As stated, Ike was standing near the mummy case, but the wonderful ventriloquist was as much amazed as any one. He did not believe the mummy spoke – he was too great an expert in vocal deceptions – but he was amazed all the same, and his amazement arose from the discovery that there was one living person besides himself who could produce such amazing results. He glanced around and there was only the one party who had been standing near the mummy, and that was the professor with the ladies gathered around him. Some distance off a very trimly-built youth stood gazing at the stuffed birds in a case. Our hero had not seen his face; he could not be the vocal deceiver, however, and the question arose, Who had performed this marvelous trick? Meantime the professor had gathered his spectacles from the floor and had to a certain extent recovered from his surprise and bewilderment, and he ejaculated:
"That was most extraordinary."
He beckoned the ladies about him once again, but they came forward very reluctantly and our hero, Nimble Ike, scanned their faces to learn which one of the pretty girls was the ventriloquist who had worked the great trick. All their faces wore an expression of surprise and alarm, and he was forced to conclude that the voice magician was not one of them, and his final conclusion was that the sallow-faced scientist was the culprit – yes, the sallow-faced man with the big nose and goggles had made the inviting statement, knowing that he could seemingly make the mummy talk. His surprise and alarm, our hero concluded, was all a pretense and a part of his little joke, and it was then that Ike turning away uttered the ejaculation "Great C?sar!" His blood was up; the professor was a wonderful ventriloquist, but Ike determined to have some sport and give the professor ventriloquist, as he appeared to be, the surprise of his life. He determined to make the mummy do some tall talking and force the professor to a betrayal of genuine surprise.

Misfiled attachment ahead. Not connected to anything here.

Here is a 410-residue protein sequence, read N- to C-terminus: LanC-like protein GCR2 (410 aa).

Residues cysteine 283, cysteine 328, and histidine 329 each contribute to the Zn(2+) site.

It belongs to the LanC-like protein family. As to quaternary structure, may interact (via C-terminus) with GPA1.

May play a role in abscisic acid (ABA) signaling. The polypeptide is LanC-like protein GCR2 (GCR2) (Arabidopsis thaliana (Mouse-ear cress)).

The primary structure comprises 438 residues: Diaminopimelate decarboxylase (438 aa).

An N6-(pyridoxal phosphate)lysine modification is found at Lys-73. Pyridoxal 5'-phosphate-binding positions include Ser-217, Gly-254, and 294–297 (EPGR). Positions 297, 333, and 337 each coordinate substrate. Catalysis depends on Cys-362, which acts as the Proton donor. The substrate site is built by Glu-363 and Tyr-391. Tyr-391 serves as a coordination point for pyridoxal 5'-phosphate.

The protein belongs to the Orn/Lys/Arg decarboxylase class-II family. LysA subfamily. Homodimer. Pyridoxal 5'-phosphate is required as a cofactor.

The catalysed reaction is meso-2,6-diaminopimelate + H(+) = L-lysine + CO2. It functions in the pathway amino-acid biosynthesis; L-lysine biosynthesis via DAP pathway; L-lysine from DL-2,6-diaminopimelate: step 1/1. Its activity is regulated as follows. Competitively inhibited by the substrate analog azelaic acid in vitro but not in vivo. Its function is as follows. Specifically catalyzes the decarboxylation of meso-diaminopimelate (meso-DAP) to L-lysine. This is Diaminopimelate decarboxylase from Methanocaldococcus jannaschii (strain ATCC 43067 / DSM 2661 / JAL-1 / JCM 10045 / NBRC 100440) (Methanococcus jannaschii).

"Yes," mentally concluded Ike, "the next time you'll shed your goggles for fair."
Ike was in no hurry, however; he intended first to watch the professor and find out if he were really the vocal wonder.
The young ladies finally gathered around, for the professor's talk had really been very interesting. He said:
"Young ladies, I wish to ask you a question. What scared you?"
The ladies did not answer, and the professor again inquired:
"Were you scared by my demonstration or did you, ah – ah – well, did you hear a voice?"
One of the young ladies answered:
"We heard a voice."
"Then it was not a delusion; no, it was not a delusion, but it was one of the most extraordinary incidents that ever occurred since the days of miracles, or, to explain it on scientific grounds, we were all so engrossed on the subject under conversation that by some singular psychologic phenomena, our imaginations were momentarily spellbound by a concentration of all the nerve forces upon a given thought, and thereby our imaginations were abnormally stimulated to such a degree as to make the extraordinary deception possible."
The girls stared, but did not comprehend the professor's explanation, although it was about as plain as scientific and medical explanations usually are.
Ike was unable to decide. The professor appeared to have fully recovered and again became rapt in the subject of his discourse. The young ladies also appeared to have recovered from their alarm and were deeply interested in all the professor said. Ike, however, had lost all interest in the lecture. He was piqued, he did not understand how it could be that there was really another who possessed a ventriloquistic talent almost equal to his own. As stated, he watched the professor and finally the good man again arrived at a point when he said: